Trapped in a Single Product Mindset
And they developed speedy Agile methods and a long list of creative techniques. All of this is great, at least it seems so.
The problem is that these practices focus on just one concept or product at a time. It connects to what I call a Single-Product Mindset. The challenge it’s created may not seem like a big deal because these practices worked for many years. They’ve clearly boosted innovation and product development results.
Now, however, a tsunami is washing over every business. It’s a wave of change pushing on product technologies and customer behaviors. And it’s forcing companies to re-tool how they create and develop new offerings. The problem is that single-product thinking makes dealing with the change more difficult than it should be.
Reinforcing Single-Product Thinking
It’s not the practices that are the problem. Instead, it’s the Single-Product Mindset the practices reinforce. And you’ll find nearly everyone uses it to guide their thoughts and judgment; you, your boss, and your boss’s boss. The one-at-a-time approach is woven into every business. We research it. We teach it. We even reward companies for carrying it out. It’s everywhere. And that’s a problem.
Seeing the Single-Product Mindset is like spotting a face or shape in a brainteaser picture. If you’re like me, you probably don’t see it at first. It’s there in front of you, yet hidden in plain sight. But that changes once you spot this common product development and management mindset. Now, you can’t stop seeing it. It pops out even more distinctly with each glance.
A Single-Product Mindset wouldn’t be so wrong except for one thing. If your competitors have a Multi-Product Mindset, you’re doomed. It’s because an intelligent Multi-Product approach is far more potent than a Single-Product approach.
You’ll see the Multi-Product approach is more cost effective and delivers products quicker. That’s because it enables companies to coordinate work and carry out strategy moves. When competitors embrace this new approach, you’re guaranteed to have many headaches.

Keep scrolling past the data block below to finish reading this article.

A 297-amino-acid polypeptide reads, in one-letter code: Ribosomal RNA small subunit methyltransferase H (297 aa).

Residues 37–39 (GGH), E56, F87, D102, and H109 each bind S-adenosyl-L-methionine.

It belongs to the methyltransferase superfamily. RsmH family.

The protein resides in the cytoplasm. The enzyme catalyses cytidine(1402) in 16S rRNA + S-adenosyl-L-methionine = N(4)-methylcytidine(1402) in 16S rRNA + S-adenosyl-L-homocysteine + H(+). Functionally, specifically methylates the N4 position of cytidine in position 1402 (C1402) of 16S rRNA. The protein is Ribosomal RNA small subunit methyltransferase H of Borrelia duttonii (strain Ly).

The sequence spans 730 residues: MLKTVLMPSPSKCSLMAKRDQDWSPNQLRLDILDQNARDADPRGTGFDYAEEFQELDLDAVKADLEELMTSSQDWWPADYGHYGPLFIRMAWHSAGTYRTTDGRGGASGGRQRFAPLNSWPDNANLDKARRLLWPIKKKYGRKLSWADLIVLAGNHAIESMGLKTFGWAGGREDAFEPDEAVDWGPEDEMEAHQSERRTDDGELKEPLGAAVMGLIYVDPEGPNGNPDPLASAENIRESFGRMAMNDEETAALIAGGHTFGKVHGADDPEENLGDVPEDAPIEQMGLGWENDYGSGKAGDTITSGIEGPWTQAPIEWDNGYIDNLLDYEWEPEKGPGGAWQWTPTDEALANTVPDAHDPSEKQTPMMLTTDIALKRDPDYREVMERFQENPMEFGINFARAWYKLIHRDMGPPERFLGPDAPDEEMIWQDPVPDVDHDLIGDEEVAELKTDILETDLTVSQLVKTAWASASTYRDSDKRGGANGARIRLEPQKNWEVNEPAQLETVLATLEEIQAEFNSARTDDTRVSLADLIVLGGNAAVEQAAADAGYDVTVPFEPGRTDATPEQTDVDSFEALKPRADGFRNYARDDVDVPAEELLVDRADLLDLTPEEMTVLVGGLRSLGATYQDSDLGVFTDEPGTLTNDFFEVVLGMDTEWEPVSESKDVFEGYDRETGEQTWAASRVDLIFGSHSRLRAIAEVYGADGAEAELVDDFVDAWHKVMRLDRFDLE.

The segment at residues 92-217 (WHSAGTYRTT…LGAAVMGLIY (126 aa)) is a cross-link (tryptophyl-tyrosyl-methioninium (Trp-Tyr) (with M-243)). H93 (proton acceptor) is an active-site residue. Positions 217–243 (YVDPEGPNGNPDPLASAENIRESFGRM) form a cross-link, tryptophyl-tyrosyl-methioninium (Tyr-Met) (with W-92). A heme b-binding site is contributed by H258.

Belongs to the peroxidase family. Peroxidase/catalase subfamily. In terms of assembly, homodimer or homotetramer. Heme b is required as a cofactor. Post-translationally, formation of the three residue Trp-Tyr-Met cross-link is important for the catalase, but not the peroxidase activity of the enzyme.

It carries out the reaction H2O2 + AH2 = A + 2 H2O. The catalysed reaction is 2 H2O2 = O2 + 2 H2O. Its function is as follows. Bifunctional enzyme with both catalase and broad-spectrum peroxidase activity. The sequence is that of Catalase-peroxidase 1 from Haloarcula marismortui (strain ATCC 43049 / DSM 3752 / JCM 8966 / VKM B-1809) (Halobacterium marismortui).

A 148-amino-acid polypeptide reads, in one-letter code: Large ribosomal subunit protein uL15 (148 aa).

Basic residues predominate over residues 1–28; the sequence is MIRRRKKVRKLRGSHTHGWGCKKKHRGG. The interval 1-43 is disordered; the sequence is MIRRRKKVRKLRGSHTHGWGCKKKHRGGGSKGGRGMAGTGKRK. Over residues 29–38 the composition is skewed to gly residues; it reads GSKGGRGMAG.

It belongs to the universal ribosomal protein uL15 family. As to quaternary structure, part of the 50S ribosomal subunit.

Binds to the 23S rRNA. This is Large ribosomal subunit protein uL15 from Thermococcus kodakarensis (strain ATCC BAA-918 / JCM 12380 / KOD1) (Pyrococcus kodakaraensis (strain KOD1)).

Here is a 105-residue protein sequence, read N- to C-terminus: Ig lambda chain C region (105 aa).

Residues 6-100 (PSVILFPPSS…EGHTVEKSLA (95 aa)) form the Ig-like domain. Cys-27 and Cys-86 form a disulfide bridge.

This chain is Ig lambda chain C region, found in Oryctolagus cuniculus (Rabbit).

Sure, the Multi-Product approach takes more smarts and discipline. That’s true both in the trenches and at an organization’s top. But when set up and running, it’s powerful.
A strong Multi-Product Mindset unites an organization’s decisions and work. And it does this across products and processes, from front-end creativity through back-end product management. This unification is no small feat; but it’s important. You’ll find the Multi-Product Mindset to be truly powerful when organizations use it to align their decision flows and workflows.
Single vs. Multiple
Old-school single-product thinking works differently. It forces companies to stitch together different product strategies. And such stitching often falls short. It’s an “after-the-fact” approach that doesn’t help decisions and judgments, nor does it provide adequate guidance to work management and resource planning.
Don’t double-down on the old Single-Product Mindset. It’s far less effective than Multi-Product thinking.
What I’m sharing may sound like a rebellious act against the single-product innovation and development practices we’ve embraced. It is. But we need this rebellion if we wish to tackle the Innovation 4.0 tsunami and the changing markets that lie ahead.
Spotting The Single-Product Mindset
So, look for yourself. Consider how your organization carries out innovation and product development. Here’s a list of observations that suggest The Single-Product Mindset may be deeply seated in an organization. You’ll find that it’s well-embedded when:
- Your Company is always searching for the “next great product” idea. Or when your management relies desperately on intrapreneurs and lean startups to pave a path to the future.
- Your organization believes that idea screening is key to stellar product development. Or you hear a top manager say, “we need to improve how we screen products.”
- Your portfolio management approach focuses on project management, not product management. Plus, portfolio decisions only account for development projects. Front-end work isn’t part of the portfolio.
- Your teams carry out development, whether via waterfall practices, agile, or both, by seeking to push each product out the door successfully and with little regard for its impact on other products.
- You’re encouraged to define an MVP (minimum viable product), not the maximally synergistic platform-lever or the next generation strategy move.
- You see ideation and concept generation working to define one potential product at a time, not multiple offerings and pivots that boost entire product lines.
- Your product offering – the full set of products made and sold – doesn’t gain leverage across products. Instead, each product stands on its own merits. When asked about strategic leverage, top managers claim the most significant gains come from people ― from talents, knowledge, and skills, not from products and strategic moves.
- Your Company’s game plan for serving products to different customers is based on “what can be ready next” or “what the big customer wants.” It’s not based on “what’s best overall, in what order, and in what time frame.”